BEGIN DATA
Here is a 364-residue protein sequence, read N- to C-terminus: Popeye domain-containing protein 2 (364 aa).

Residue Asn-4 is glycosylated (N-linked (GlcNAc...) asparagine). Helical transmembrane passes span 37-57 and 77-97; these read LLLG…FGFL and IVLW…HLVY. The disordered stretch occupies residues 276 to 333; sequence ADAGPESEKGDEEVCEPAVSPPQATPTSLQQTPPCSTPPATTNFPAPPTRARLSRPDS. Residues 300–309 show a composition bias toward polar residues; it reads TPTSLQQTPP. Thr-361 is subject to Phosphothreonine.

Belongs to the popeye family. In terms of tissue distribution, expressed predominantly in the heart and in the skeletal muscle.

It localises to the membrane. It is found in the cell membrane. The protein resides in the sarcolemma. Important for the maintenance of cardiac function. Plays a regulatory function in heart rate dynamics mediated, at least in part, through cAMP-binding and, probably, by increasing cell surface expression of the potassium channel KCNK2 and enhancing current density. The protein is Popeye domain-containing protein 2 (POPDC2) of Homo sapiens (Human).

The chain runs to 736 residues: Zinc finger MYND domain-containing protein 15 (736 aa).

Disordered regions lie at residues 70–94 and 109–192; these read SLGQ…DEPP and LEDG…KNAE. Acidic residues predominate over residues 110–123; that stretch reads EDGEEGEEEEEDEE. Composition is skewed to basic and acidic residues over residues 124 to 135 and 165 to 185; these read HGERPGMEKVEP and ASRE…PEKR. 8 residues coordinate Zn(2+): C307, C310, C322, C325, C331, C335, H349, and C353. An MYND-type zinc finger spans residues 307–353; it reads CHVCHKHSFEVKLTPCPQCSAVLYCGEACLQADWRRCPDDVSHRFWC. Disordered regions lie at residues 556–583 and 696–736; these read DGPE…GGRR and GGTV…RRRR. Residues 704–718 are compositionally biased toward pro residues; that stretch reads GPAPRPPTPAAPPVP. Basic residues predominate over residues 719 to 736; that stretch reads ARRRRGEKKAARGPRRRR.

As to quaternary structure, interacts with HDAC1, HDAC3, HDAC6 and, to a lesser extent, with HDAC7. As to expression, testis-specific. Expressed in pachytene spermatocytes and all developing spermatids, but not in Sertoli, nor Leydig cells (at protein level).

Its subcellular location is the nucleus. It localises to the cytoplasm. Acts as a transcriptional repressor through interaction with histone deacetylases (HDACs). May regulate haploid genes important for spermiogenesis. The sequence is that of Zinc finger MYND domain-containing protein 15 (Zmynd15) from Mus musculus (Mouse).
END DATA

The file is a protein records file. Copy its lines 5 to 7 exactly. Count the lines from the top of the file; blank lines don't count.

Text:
The chain runs to 736 residues: Zinc finger MYND domain-containing protein 15 (736 aa).

Disordered regions lie at residues 70–94 and 109–192; these read SLGQ…DEPP and LEDG…KNAE. Acidic residues predominate over residues 110–123; that stretch reads EDGEEGEEEEEDEE. Composition is skewed to basic and acidic residues over residues 124 to 135 and 165 to 185; these read HGERPGMEKVEP and ASRE…PEKR. 8 residues coordinate Zn(2+): C307, C310, C322, C325, C331, C335, H349, and C353. An MYND-type zinc finger spans residues 307–353; it reads CHVCHKHSFEVKLTPCPQCSAVLYCGEACLQADWRRCPDDVSHRFWC. Disordered regions lie at residues 556–583 and 696–736; these read DGPE…GGRR and GGTV…RRRR. Residues 704–718 are compositionally biased toward pro residues; that stretch reads GPAPRPPTPAAPPVP. Basic residues predominate over residues 719 to 736; that stretch reads ARRRRGEKKAARGPRRRR.

As to quaternary structure, interacts with HDAC1, HDAC3, HDAC6 and, to a lesser extent, with HDAC7. As to expression, testis-specific. Expressed in pachytene spermatocytes and all developing spermatids, but not in Sertoli, nor Leydig cells (at protein level).